Duck Fork Reservoir undergoes Rotenone treatment
|Crews begin Rotenone treatment at Duck Fork Reservoir.|
Yellowstone Cutthroat Trout, which are not native to Duck Fork Reservoir, were the target of the Rotenone treatments on Sept. 23. Situated four miles north of Ferron Reservoir, Duck Fork is slated to be restocked in late October with Colorado River Cutthroat Trout, a native species.
Duck Fork will be a brood lake for this genetically pure native trout, which will enhance conservation of the species and supply fish to be used in stocking other fisheries in southeastern Utah. The fish used to restock Duck Fork after this eradication are being imported from the White River drainage.
Louis Berg, safety crew leader, said the project was completed in a little more than two days. After that, tests will be done to determine if the Yellowstone cutthroat has been completely eradicated before restocking of the Colorado River cutthroat can be accomplished. The chemical dissipates rather quickly, so no long terms effects are expected.
Three crews consisting of 12 men and women, the safety crew, the reservoir crew, and the stream crew, began at 6 a.m. and after traveling to the reservoir, and having a complete safety meeting, began the treatment at about 10 a.m. The reservoir crew began distributing the chemicals around the lake. The stream crew set up 16 drip tanks, one at each tributary entering the lake to treat the fresh water coming in. Another part of the stream crew had backpack sprayers and began treating the surrounding areas, all the standing water and springs. While the safety crew oversaw the handling of the chemicals, the activity surrounding the lake was ongoing.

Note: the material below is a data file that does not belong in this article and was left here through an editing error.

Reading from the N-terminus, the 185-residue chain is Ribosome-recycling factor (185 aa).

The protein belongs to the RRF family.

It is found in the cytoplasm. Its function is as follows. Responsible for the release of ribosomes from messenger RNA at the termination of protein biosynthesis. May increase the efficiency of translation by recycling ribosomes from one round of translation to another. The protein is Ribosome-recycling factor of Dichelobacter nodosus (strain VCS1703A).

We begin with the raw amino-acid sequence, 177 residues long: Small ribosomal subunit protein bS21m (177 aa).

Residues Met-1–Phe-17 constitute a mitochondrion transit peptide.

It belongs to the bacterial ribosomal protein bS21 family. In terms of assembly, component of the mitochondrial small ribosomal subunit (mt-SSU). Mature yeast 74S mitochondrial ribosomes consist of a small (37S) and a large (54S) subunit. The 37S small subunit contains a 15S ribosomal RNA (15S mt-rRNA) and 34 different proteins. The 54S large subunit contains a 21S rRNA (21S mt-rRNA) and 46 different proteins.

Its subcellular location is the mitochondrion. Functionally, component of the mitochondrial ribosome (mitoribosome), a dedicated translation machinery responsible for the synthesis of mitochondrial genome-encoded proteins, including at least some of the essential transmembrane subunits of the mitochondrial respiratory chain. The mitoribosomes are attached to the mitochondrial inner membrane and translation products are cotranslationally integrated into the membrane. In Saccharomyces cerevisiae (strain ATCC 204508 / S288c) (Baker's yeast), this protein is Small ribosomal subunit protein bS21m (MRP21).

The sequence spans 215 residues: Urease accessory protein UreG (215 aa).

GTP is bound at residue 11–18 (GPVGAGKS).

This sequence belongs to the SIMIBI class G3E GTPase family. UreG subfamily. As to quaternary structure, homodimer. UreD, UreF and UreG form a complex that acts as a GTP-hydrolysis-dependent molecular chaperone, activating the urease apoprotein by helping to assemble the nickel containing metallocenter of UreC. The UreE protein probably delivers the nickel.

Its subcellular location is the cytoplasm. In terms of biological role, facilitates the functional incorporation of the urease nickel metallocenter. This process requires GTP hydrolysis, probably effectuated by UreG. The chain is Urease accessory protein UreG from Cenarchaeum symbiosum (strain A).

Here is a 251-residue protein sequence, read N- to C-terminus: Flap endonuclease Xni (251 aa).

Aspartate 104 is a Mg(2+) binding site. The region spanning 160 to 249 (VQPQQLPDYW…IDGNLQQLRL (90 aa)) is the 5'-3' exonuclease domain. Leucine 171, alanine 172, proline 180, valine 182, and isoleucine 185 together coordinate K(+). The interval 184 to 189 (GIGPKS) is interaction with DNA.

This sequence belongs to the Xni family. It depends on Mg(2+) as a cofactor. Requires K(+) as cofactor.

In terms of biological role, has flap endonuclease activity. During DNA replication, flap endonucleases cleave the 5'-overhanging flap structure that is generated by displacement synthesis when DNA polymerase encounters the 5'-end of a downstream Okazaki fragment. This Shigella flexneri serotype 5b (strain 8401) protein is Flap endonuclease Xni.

To prevent any leakage of the Rotenone into downstream waters, the outlet gate of the reservoir was closed and downstream is closely monitored for any possible chemical leaks. The drip tanks are set up to dispense 35 gallons of diluted chemical every 24 hours, and are monitored every two hours, around the clock, to insure the proper distribution of the chemical. These tanks will be filled twice during this treatment A large supply of potassium permanganate was on hand to detox any spillage or treat any chemical leakage into areas where it is not wanted.
Rotenone is made from the leguminous roots of plants native to South America. The chemical alters the hemoglobin in the fish making it impossible for the body to assimilate any of the oxygen taken in. All the workers in close proximity to the actual product are required to wear full Tyvek suits and respirators. No chemical is allowed to come in contact with the skin or breathed in. The dead fish are left in the reservoir for the birds and other scavengers and this treatment does not effect the meat of the fish and is of no harm to anything that eats it.